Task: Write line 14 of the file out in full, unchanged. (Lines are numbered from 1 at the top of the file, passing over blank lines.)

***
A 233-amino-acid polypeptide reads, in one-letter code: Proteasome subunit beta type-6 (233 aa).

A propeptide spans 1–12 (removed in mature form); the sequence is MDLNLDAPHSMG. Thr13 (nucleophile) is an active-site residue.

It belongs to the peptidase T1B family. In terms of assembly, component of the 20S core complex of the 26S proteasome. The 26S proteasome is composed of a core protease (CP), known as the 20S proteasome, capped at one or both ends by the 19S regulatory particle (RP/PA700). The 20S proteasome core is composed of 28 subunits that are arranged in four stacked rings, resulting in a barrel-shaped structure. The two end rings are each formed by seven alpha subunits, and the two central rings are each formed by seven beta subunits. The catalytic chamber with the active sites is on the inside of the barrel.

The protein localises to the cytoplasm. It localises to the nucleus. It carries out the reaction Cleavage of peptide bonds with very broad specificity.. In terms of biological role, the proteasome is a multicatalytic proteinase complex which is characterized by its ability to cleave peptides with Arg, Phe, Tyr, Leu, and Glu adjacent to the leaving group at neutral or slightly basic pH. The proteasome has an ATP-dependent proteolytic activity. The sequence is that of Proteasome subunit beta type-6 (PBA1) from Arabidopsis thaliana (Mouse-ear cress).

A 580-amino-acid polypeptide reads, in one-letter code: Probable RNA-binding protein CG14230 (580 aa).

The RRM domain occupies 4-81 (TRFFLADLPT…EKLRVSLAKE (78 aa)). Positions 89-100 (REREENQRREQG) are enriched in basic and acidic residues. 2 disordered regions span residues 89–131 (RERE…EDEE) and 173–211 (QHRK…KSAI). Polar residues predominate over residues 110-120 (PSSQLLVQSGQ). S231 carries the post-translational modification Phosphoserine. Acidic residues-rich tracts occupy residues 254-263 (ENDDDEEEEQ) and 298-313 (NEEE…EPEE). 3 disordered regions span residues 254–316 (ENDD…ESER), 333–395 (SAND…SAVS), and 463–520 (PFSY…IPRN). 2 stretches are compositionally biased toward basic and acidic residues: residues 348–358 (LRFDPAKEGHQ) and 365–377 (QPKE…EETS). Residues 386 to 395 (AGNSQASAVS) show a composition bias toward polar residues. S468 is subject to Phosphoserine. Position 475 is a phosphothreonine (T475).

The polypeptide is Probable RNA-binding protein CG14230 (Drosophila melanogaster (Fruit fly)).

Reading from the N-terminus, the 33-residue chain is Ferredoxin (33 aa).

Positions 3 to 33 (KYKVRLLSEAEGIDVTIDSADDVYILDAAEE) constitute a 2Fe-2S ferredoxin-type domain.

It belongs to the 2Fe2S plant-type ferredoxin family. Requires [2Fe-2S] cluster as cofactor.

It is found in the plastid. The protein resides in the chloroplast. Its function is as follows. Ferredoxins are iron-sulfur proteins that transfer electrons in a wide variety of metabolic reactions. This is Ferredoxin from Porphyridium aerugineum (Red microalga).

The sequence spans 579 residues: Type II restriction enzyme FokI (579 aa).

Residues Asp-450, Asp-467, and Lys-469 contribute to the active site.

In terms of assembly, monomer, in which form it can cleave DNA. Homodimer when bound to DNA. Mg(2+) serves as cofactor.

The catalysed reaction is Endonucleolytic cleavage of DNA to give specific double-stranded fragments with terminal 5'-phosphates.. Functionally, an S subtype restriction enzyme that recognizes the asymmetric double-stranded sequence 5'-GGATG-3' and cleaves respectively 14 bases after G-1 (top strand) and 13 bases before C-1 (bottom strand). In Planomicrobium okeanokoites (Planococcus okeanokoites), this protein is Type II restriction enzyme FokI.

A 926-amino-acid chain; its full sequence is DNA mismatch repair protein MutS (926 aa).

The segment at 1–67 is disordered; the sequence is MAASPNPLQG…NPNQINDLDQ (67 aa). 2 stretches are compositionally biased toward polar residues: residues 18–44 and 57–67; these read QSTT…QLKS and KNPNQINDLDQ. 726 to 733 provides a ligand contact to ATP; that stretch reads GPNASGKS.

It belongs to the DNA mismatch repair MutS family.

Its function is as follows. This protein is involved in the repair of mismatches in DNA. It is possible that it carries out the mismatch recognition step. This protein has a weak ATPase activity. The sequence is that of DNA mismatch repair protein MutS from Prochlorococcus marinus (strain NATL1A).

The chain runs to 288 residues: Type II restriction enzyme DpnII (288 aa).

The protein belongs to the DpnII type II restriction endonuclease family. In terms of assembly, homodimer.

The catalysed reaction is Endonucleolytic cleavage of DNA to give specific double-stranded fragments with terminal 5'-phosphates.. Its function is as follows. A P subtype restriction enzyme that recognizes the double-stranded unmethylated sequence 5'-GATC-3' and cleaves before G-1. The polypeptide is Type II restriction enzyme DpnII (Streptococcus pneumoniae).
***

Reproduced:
In terms of assembly, monomer, in which form it can cleave DNA. Homodimer when bound to DNA. Mg(2+) serves as cofactor.